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The Confessions of a CGS Student

When I was accepted into BU through CGS I had no idea what it was and, like most CGS students, it was just a box that I happened to check on the Common App. Suddenly, I had the decision to start a semester late but still end up at BU or settle for another university and start in the fall. I ultimately chose the former, but it was not without reservations. The entire structure of CGS is built around the gap semester freshman year, but it is made up for by getting to spend the summer in London, which is perhaps the only thing that sways prospective students into CGS at BU over another, regularly scheduled program.

I committed to BU despite this less-than-ideal program because for most of my life I dreamed about college— it was something I planned for and envisioned since childhood. I knew that BU would be worth the wait because it was a part of that dream of the “perfect college.” I love BU and I’m thankful that I made that decision, but clearly this year has not been what anyone signed up for or expected. 

Amidst the coronavirus pandemic, everything has been put on hold and all school events and programs have been canceled, including the London summer term. All of these cancellations are understandable and necessary, but the issue is the way that BU has chosen to handle it, specifically in regard to CGS students. It is well-known around campus that CGS is the university’s least favorite child, so to speak, dubbed as “crayons, glue, scissors” by students and generally overlooked by administrators, which has only been magnified by recent events.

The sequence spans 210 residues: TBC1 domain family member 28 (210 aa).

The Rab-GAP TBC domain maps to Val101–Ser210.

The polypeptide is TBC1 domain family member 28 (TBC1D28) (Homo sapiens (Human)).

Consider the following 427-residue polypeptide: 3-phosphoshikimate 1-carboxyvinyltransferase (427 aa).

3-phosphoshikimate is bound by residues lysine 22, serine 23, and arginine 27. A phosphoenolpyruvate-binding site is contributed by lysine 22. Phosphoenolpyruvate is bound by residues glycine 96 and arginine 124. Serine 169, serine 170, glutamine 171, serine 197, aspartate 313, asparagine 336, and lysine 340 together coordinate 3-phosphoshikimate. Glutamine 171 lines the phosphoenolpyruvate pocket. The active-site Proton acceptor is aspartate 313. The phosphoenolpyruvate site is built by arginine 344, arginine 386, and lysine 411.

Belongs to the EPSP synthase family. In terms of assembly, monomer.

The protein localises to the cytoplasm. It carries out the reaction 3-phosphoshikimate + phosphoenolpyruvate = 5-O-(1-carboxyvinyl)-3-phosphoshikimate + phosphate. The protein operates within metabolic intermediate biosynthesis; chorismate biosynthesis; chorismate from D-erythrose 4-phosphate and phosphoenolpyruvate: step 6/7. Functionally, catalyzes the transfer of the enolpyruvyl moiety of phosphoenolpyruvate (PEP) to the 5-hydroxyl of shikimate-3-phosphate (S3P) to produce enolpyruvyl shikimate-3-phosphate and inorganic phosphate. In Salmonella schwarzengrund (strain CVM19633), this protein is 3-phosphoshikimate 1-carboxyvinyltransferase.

Once it was announced that London was canceled, there were two pressing questions on the minds of every student and parent: will it be rescheduled and will there be a reduction in tuition cost now that our summer term is online? The answer to both is no. Now, I want to be clear, I am not arguing that the state of the CGS program is the most pressing issue right now because obviously it isn’t and the world is in an unprecedented time. Everyone is doing their best to navigate through it, but the issue with BU is that this unfairness towards CGS students is not a new phenomenon. In all honesty, the CGS program’s success is dependent on the London semester because not only is it the only consolation for the gap semester, but the program prides itself on the explorative, hands-on aspect of learning and its costs are equitable to spending six weeks abroad. 

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Being a CGS student is difficult enough as it is, without including the fact that we got 49 days of a freshman year of college with a tuition bill of a full year.

I am not asking for complete and undivided attention to the students of CGS and the state of the program during this time. I am only asking for the university to show compassion and humanity towards the faculty and students who have been left in the dark on the recent decisions regarding the future and for fairness in future decision-making. 

 

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